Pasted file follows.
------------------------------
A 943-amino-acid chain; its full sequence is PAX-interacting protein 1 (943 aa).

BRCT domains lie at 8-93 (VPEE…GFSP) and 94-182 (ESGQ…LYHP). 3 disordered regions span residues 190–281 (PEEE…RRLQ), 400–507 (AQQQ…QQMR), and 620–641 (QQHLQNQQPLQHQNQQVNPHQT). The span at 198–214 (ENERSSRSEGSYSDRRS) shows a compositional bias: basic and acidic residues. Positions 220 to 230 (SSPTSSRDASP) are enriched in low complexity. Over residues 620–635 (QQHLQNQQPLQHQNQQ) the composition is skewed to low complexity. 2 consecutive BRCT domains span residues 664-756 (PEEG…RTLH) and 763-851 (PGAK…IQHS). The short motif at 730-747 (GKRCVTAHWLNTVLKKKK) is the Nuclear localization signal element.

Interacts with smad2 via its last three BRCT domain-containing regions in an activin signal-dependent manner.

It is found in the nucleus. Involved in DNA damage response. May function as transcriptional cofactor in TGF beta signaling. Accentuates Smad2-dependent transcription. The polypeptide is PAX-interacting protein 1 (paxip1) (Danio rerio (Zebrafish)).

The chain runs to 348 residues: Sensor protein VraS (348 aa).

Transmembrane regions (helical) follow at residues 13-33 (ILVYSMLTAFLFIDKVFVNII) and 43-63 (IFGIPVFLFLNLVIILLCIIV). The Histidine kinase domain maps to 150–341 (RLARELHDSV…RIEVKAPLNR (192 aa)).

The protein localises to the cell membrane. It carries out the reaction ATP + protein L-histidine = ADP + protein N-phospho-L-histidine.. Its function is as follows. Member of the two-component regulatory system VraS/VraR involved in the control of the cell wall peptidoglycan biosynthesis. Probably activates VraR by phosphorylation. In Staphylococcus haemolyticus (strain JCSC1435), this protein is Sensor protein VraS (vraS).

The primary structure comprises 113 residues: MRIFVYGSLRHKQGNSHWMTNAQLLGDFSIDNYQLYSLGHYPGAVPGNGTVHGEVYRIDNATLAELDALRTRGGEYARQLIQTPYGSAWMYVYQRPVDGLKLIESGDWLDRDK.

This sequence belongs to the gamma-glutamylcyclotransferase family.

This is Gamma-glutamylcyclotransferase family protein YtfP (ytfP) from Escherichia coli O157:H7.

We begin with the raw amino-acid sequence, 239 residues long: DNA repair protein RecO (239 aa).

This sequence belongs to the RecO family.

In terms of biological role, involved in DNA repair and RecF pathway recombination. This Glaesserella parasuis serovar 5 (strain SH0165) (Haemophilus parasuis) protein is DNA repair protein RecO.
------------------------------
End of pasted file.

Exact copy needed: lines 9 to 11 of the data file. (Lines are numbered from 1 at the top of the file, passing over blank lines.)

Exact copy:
This sequence belongs to the gamma-glutamylcyclotransferase family.

This is Gamma-glutamylcyclotransferase family protein YtfP (ytfP) from Escherichia coli O157:H7.

We begin with the raw amino-acid sequence, 239 residues long: DNA repair protein RecO (239 aa).